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DORICO 3: finally a perfect match of notation and virtual instruments / sample libraries playback.

Bollen

Vintage Member
It's come a long way; I hardy have any crashes lately (on PC).
Hardly is not within the acceptable tolerance of my professional work... Have you sorted the routing problem you had? I'm assuming you're the same wcreed from the Dorico forums...
 

Dewdman42

Senior Member
True... If only you could get Overture to actually do anything without crashing...:grin:
I used and enjoyed very much Ov4 some years ago, but Ov5 has not been a smooth experience for me on the mac. I paid for a beta that has never really worked right. Maybe it will get there some day but in my view its an understaffed product that will remain a boutique notational program for a relatively small group of people and I don't have time to mess around with it until I see a lot more critical mass, which it currently does not have. Dorico is becoming an industry work horse and I believe it will become everything that ov5 won't.
 

wcreed51

Senior Member
Yes, that's me. I need to start a fresh score and try again. I have the proverbial day job and a house that needs endless attention, so haven't had a chance
 

Bollen

Vintage Member
I used and enjoyed very much Ov4 some years ago, but Ov5 has not been a smooth experience for me on the mac. I paid for a beta that has never really worked right. Maybe it will get there some day but in my view its an understaffed product that will remain a boutique notational program for a relatively small group of people and I don't have time to mess around with it until I see a lot more critical mass, which it currently does not have. Dorico is becoming an industry work horse and I believe it will become everything that ov5 won't.
No to mention that the difference in support is like that difference between heaven and hell! I found the Overture guy to be the most insufferable and rude person I've ever dealt with...
 

Bollen

Vintage Member
Yes, that's me. I need to start a fresh score and try again. I have the proverbial day job and a house that needs endless attention, so haven't had a chance
Well let me know if you need help, since we are both working on similar things...
 

joebaggan

Member
The Play mode in Dorico is a totally different concept than any DAW. In Dorico, two layers always exist – one for visual representation, the other for playback. The Score mode of most DAWs tries to do their best automatic interpretation of realtime data. The Play mode of Dorico lets you finely edit the relation between the two layers. It's something a typical DAW user, only interested in correct playback and acceptable score production, doesn't need, while a composer working with written score absolutely needs.

Paolo
I'm not seeing the difference between the playback "layer" in Dorico vs. how a DAW like Cubase plays back Midi files. I'm assuming that Dorico is playing back Midi derived from the score, sending Midi messages to whatever VST you have configured just like Cubase. Of course, Cubase has great Midi editing/viewing capability that you'd want to take advantage of, all the controller lanes, midi functions, logical editor etc. All of that would be useful to someone wanting more refined playback from a notated score. So I could see at least the Cubase Midi functionality being integrated with Dorico in some way.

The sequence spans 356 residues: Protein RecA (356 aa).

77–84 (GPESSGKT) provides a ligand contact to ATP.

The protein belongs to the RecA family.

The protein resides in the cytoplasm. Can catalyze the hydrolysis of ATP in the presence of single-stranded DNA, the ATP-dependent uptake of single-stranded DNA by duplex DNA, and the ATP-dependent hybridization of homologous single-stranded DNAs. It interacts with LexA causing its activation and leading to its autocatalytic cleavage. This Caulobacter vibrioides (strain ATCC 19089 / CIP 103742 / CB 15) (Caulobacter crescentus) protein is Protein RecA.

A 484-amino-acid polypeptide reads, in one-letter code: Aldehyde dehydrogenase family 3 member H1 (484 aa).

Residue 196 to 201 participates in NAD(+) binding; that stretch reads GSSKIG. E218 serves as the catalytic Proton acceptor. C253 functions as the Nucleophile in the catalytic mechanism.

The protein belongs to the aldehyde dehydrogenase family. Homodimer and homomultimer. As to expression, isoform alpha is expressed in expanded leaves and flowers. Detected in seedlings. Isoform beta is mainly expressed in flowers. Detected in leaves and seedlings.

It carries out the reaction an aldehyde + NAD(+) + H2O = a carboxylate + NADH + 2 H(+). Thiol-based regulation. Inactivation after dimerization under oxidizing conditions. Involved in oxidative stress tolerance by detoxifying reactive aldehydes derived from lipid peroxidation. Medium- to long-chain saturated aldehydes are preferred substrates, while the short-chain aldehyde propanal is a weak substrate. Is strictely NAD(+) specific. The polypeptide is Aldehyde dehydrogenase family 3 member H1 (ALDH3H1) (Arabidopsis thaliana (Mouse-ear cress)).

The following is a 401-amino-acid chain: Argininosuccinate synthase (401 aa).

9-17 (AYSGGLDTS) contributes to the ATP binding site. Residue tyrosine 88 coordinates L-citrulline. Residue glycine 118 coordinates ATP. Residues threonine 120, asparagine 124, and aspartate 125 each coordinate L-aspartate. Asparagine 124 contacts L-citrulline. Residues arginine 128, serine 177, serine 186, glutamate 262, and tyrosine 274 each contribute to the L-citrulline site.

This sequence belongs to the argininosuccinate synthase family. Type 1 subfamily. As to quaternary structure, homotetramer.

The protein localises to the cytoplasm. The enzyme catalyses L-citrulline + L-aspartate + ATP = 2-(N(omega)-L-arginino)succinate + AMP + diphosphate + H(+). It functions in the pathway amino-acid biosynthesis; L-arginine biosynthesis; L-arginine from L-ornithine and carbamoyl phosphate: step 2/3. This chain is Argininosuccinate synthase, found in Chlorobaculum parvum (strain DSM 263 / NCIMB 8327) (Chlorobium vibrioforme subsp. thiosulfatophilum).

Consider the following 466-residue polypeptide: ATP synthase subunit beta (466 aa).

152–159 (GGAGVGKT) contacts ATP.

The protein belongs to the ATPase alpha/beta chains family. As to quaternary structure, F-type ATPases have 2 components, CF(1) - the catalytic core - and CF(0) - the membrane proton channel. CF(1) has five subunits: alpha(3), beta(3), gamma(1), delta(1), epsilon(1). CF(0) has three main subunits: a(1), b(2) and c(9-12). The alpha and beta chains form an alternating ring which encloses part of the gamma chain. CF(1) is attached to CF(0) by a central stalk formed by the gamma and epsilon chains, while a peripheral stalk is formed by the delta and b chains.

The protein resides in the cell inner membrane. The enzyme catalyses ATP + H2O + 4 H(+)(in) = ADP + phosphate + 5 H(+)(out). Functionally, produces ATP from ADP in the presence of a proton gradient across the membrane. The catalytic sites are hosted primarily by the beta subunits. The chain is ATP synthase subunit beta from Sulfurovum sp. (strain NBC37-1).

TimCox

Active Member
Modern libraries like CSS have complex patches with delays, depending on velocity. And fully functional sequencers have a compensation delay possibility (and in some cases, even it is not enough). Dorico 3 hasn't yet.
If you're talking about negative track delay for patches that require early attack, Dorico already had that. You have to select the notes and apply a negative ms to it but it works. I don't know how they handle it in Dorico 3.
 

prodigalson

Senior Member
I'm not seeing the difference between the playback "layer" in Dorico vs. how a DAW like Cubase plays back Midi files. I'm assuming that Dorico is playing back Midi derived from the score, sending Midi messages to whatever VST you have configured just like Cubase. Of course, Cubase has great Midi editing/viewing capability that you'd want to take advantage of, all the controller lanes, midi functions, logical editor etc. All of that would be useful to someone wanting more refined playback from a notated score. So I could see at least the Cubase Midi functionality being integrated with Dorico in some way.
I think he’s referring to the way you can edit midi in playback (change lengths, add negative delay etc, nudge notes etc) and it won’t necessarily be reflected in the notation as opposed to most DAWs where the piano roll/midi editor is just a different visual reepresentation of the same information as the score. Hence the two independent “layers”?

I think that’s the gist anyway?
 

Vadium

Active Member
Dorico already had that. You have to select the notes and apply a negative ms to it but it works.
as I wrote in previous posts, this way is uncomfortable. overall track delay must be present as a minimum for fast work. Also, input midi monitoring on/off switch must be present
track delay.jpg
 

ptram

Senior Member
you can edit midi in playback (change lengths, add negative delay etc, nudge notes etc) and it won’t necessarily be reflected in the notation as opposed to most DAWs where the piano roll/midi editor is just a different visual reepresentation of the same information as the score. Hence the two independent “layers”?
Yes, it's what I’m referring to. Thank you for clarifying!

Paolo
 
Is the crossgrade option from Sibelius no longer available? It's mentioned on the Buy page but when I try to make the purchase, the verification options don't include Sibelius. No answer from Steinberg support.